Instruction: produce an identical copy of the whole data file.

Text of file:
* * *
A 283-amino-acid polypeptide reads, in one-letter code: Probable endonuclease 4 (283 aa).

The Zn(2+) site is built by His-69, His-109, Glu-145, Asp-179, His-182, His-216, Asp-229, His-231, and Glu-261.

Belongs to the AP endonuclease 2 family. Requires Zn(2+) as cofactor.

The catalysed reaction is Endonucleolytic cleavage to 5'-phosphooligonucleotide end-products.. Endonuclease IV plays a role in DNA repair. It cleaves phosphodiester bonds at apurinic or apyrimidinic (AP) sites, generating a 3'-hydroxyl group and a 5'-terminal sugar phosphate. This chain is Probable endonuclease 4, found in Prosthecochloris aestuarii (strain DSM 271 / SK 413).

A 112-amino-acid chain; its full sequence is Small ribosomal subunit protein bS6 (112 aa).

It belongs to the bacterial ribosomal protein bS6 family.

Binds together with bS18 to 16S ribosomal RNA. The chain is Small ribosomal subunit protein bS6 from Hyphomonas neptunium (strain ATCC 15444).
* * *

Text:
A 283-amino-acid polypeptide reads, in one-letter code: Probable endonuclease 4 (283 aa).

The Zn(2+) site is built by His-69, His-109, Glu-145, Asp-179, His-182, His-216, Asp-229, His-231, and Glu-261.

Belongs to the AP endonuclease 2 family. Requires Zn(2+) as cofactor.

The catalysed reaction is Endonucleolytic cleavage to 5'-phosphooligonucleotide end-products.. Endonuclease IV plays a role in DNA repair. It cleaves phosphodiester bonds at apurinic or apyrimidinic (AP) sites, generating a 3'-hydroxyl group and a 5'-terminal sugar phosphate. This chain is Probable endonuclease 4, found in Prosthecochloris aestuarii (strain DSM 271 / SK 413).

A 112-amino-acid chain; its full sequence is Small ribosomal subunit protein bS6 (112 aa).

It belongs to the bacterial ribosomal protein bS6 family.

Binds together with bS18 to 16S ribosomal RNA. The chain is Small ribosomal subunit protein bS6 from Hyphomonas neptunium (strain ATCC 15444).